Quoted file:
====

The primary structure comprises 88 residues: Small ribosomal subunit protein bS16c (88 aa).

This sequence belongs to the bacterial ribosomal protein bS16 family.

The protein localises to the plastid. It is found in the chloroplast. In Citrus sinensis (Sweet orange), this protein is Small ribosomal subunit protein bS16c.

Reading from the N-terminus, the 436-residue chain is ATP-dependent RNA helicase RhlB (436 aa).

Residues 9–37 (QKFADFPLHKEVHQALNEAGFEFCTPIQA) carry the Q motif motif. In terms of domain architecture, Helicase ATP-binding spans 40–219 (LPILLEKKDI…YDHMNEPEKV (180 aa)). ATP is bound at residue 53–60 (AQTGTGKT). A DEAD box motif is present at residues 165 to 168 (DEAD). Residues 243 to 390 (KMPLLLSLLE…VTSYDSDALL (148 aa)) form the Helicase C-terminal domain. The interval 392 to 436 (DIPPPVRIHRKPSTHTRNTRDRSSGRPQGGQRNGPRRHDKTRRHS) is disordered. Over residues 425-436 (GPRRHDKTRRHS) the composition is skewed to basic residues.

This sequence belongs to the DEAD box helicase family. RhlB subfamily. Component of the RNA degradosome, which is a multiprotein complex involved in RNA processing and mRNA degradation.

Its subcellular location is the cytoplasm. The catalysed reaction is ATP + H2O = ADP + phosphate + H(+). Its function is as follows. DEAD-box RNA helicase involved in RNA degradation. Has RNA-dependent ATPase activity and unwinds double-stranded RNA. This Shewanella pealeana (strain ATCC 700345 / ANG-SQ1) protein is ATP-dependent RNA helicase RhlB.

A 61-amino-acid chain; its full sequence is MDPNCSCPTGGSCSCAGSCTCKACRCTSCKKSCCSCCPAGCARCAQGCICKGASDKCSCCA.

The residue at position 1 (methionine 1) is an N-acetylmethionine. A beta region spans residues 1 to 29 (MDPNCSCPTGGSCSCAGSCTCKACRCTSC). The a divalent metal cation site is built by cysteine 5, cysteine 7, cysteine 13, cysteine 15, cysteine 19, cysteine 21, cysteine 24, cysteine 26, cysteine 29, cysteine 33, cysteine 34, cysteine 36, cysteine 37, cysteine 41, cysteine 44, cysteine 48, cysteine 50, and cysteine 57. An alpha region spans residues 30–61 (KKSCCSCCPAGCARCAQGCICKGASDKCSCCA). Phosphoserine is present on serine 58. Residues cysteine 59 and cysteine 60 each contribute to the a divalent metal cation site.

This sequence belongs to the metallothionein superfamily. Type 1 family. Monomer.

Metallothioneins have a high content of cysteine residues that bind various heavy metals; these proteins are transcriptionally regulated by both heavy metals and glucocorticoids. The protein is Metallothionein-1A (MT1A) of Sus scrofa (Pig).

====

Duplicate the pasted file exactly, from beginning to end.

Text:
The primary structure comprises 88 residues: Small ribosomal subunit protein bS16c (88 aa).

This sequence belongs to the bacterial ribosomal protein bS16 family.

The protein localises to the plastid. It is found in the chloroplast. In Citrus sinensis (Sweet orange), this protein is Small ribosomal subunit protein bS16c.

Reading from the N-terminus, the 436-residue chain is ATP-dependent RNA helicase RhlB (436 aa).

Residues 9–37 (QKFADFPLHKEVHQALNEAGFEFCTPIQA) carry the Q motif motif. In terms of domain architecture, Helicase ATP-binding spans 40–219 (LPILLEKKDI…YDHMNEPEKV (180 aa)). ATP is bound at residue 53–60 (AQTGTGKT). A DEAD box motif is present at residues 165 to 168 (DEAD). Residues 243 to 390 (KMPLLLSLLE…VTSYDSDALL (148 aa)) form the Helicase C-terminal domain. The interval 392 to 436 (DIPPPVRIHRKPSTHTRNTRDRSSGRPQGGQRNGPRRHDKTRRHS) is disordered. Over residues 425-436 (GPRRHDKTRRHS) the composition is skewed to basic residues.

This sequence belongs to the DEAD box helicase family. RhlB subfamily. Component of the RNA degradosome, which is a multiprotein complex involved in RNA processing and mRNA degradation.

Its subcellular location is the cytoplasm. The catalysed reaction is ATP + H2O = ADP + phosphate + H(+). Its function is as follows. DEAD-box RNA helicase involved in RNA degradation. Has RNA-dependent ATPase activity and unwinds double-stranded RNA. This Shewanella pealeana (strain ATCC 700345 / ANG-SQ1) protein is ATP-dependent RNA helicase RhlB.

A 61-amino-acid chain; its full sequence is MDPNCSCPTGGSCSCAGSCTCKACRCTSCKKSCCSCCPAGCARCAQGCICKGASDKCSCCA.

The residue at position 1 (methionine 1) is an N-acetylmethionine. A beta region spans residues 1 to 29 (MDPNCSCPTGGSCSCAGSCTCKACRCTSC). The a divalent metal cation site is built by cysteine 5, cysteine 7, cysteine 13, cysteine 15, cysteine 19, cysteine 21, cysteine 24, cysteine 26, cysteine 29, cysteine 33, cysteine 34, cysteine 36, cysteine 37, cysteine 41, cysteine 44, cysteine 48, cysteine 50, and cysteine 57. An alpha region spans residues 30–61 (KKSCCSCCPAGCARCAQGCICKGASDKCSCCA). Phosphoserine is present on serine 58. Residues cysteine 59 and cysteine 60 each contribute to the a divalent metal cation site.

This sequence belongs to the metallothionein superfamily. Type 1 family. Monomer.

Metallothioneins have a high content of cysteine residues that bind various heavy metals; these proteins are transcriptionally regulated by both heavy metals and glucocorticoids. The protein is Metallothionein-1A (MT1A) of Sus scrofa (Pig).